John Heasley

John Heasley
TBA General Counsel

All big businesses are now too big to fail

For the first time, the Fed was directed to get into the lending business due to the CARES Act mandate.

During the last eight months, the federal budget deficit climbed to $1.8 trillion, larger than any annual shortfalls in U.S. history. This amount was double the $738.6 billion over the same time period last year. The projected annual deficit for this year is $3.7 trillion, twice the previous record set in 2009 during the financial crisis.

The national debt, already at record highs, will exceed $20 trillion. These figures do not include the interventions by the Federal Reserve with an ever-increasing portfolio of over $6 trillion.

In 2008, there was an appropriation of $700 billion to prop up the largest banks. These TARP funds were used to inject capital into the largest financial institutions in order to stabilize the financial markets during a crisis they helped cause.

After propping up one broker dealer, Hank Paulson’s Treasury Department allowed Lehman Brothers to fail with the goal of putting discipline back into the financial market sector. The markets expected a federal backstop and when that did not happen, inter-bank activity ceased, the markets plunged and Paulson was forced to ask Congress for the $700 billion.

Up to that time, it was always presumed that the largest banks and broker dealers were too big to fail (Citi had been bailed out before); Paulson’s actions codified the doctrine.

Where is most of this new spending going? To a variety of large businesses. The $2.1 trillion CARES Act provided for PPP loan support, but it also has $50 billion for airlines and $17 billion for national security businesses. This is mainly targeted at Boeing, the aerospace and military giant.

For the first time, the Fed was directed to get into the lending business due to the CARES Act mandate and over $450 billion in appropriations to cover any loan losses.

The Federal Reserve has also been active in what could be called off-balance sheet interventions. In a reprise of what it did a decade ago, the Fed has again bought billions of dollars’ worth of U.S. Treasury bonds and government-insured mortgage bonds.

The Fed has also announced it is going to start to buy exchange-traded funds that hold a diversified portfolio of corporate bonds. The Fed is now buttressing the $9 trillion corporate bond market.

Fed Chairman Jay Powell has indicated that he will pull out all of the stops to support the economy. The central bank does not have to function like a typical financial institution; it has the bottomless ability to buy assets and print money.

When this pandemic is contained, how do we get ourselves out of this fiscal mess? Victor Davis Hanson at the Hoover Institution at Stanford suggests that we will have a number of difficult choices to make:

  • Americans will be forced to live with extremely low (or negative) interest rates. Savers will be punished and there will be little interest paid on the federal debt. The U.S. is the safest haven for international money. We honor our bonds. But we could end up becoming a permanent debtor state paying very little to those that lend us money. This works well until it doesn’t. The Chinese and the EU are desirous of replacing the dollar and American debt as the preferred instruments of investments and international trade. If these countries come out of the COVID crisis in better shape than the U.S., expect them to try to dominate the financial markets. If they are successful, we will have to pay an increasing share of our GDP for debt service.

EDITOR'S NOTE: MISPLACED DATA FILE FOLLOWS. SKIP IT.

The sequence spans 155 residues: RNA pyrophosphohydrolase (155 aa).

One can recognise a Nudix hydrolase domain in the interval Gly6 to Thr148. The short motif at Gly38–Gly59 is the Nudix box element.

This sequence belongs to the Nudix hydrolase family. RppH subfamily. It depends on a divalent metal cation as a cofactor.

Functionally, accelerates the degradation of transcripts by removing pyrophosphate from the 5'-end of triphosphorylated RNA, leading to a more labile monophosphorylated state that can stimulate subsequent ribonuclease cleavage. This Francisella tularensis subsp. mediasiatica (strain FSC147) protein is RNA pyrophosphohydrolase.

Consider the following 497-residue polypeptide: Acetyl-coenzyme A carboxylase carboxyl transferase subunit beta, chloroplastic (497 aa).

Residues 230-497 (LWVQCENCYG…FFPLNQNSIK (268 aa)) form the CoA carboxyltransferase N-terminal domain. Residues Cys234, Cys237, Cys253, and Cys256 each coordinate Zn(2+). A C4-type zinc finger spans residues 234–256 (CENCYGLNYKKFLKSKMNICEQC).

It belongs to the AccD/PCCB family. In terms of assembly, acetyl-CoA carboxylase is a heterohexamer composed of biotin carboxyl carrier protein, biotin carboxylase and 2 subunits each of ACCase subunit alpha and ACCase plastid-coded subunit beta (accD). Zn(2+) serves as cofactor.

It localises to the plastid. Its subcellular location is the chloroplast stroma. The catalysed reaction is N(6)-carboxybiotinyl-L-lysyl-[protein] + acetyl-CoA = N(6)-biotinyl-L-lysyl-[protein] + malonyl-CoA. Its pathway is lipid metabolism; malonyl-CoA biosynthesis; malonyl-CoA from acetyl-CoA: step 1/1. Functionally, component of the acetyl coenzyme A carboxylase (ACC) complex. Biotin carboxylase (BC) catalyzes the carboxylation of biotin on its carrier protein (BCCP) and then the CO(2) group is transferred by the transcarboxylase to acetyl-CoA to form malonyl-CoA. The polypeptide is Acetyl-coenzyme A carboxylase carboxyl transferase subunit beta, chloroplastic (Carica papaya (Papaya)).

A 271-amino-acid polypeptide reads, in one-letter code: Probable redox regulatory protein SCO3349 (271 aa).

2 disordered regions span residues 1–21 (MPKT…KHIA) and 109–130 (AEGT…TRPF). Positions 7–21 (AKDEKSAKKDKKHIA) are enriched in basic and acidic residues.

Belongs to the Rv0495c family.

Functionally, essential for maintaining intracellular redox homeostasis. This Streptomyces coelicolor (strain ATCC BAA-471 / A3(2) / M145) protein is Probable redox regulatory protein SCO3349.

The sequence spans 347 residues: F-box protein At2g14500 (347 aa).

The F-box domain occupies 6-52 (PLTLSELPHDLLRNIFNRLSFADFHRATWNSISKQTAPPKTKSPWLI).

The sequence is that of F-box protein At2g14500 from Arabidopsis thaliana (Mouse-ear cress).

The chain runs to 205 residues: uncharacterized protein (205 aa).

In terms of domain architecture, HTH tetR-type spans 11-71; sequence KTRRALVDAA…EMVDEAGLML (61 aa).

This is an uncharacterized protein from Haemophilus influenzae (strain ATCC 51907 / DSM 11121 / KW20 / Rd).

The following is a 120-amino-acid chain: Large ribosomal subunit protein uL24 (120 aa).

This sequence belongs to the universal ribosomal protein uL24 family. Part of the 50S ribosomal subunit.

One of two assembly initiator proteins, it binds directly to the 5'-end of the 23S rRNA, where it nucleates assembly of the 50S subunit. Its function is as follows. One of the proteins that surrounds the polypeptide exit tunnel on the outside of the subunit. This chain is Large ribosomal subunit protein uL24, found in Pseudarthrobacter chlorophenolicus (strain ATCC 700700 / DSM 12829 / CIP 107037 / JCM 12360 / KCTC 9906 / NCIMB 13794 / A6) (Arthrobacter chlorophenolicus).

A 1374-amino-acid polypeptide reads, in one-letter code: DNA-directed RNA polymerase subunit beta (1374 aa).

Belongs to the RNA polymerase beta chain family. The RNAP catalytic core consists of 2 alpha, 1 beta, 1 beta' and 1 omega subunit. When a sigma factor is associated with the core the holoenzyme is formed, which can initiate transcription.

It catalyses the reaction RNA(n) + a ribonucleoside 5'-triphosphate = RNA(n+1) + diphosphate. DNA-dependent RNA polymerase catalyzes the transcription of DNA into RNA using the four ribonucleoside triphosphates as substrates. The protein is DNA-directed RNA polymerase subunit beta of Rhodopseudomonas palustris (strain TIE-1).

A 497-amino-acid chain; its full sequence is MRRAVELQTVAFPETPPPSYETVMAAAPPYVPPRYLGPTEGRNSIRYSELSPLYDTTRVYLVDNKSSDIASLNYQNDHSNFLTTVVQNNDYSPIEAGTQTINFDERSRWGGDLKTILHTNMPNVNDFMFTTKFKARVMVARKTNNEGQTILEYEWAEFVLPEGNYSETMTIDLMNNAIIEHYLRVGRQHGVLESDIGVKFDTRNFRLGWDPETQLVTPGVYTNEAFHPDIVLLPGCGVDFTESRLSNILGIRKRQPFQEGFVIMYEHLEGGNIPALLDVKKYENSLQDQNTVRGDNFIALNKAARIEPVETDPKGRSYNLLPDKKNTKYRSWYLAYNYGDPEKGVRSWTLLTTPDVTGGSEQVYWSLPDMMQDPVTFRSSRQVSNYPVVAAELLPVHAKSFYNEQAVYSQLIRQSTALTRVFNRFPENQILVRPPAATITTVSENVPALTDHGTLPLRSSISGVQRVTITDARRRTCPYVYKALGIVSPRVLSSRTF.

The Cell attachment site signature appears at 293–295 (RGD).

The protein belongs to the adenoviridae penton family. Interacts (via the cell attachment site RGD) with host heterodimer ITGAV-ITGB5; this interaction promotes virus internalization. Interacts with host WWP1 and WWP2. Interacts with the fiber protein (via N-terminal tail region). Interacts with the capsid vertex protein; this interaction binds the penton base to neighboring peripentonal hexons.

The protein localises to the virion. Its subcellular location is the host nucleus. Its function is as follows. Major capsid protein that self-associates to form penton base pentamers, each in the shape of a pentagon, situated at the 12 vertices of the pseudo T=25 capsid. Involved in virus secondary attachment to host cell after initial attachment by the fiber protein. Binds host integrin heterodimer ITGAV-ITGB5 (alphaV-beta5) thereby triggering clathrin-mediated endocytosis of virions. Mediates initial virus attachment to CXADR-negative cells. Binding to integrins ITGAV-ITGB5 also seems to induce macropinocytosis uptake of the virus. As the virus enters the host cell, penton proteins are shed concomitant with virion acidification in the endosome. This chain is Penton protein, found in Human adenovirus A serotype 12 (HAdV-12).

• Taxes will have to be raised — more in a Biden administration than in a second Trump administration, but they will still go up. Biden initially proposed a $1.4 trillion tax increase and subsequently raised it to $4 trillion. He offers nothing in deficit reduction and wants the funds to be used for projects such as the Green New Deal.
  • There will have to be extreme cuts in spending on entitlement programs and defense. Social Security and Medicare are sacred cows and most politicians will realize that they will not stay in office long if they cut these programs. And, in a world threatened by China, Russia, Iran and North Korea, it would be foolish to cut defense spending.
  • The U.S. government could return to the inflationary 1970s: Print more money, let inflation rise and pay off our debts with funny money.
  • The policies of more deregulation and tax incentives could spur GDP growth by 3% a year and allow us to grow our way out of deficits. This has been attempted before, but it has not resulted in deficit reduction. If the White House changes hands, this will not be on the table.

Finally, policymakers may have to deal with the potential for a falling dollar. There is a growing chorus of economists, led by Stephen Roach of Yale, that believe the dollar could fall in value by as much as 35%.

They cite our low savings rate and the need for the U.S, over the last 40 years, to rely on surplus savings from abroad. They believe that when you combine fiscal challenges with trade deficits and trade wars, the underpinnings of the dollar as the world’s primary reserve currency are threatened.

How we approach the economic challenges of this crisis depends in many ways on what happens in the November presidential election. You may feel like I do (and as I did in 2016) that in a vibrant democracy of 320 million people we deserve better choices than the two we have.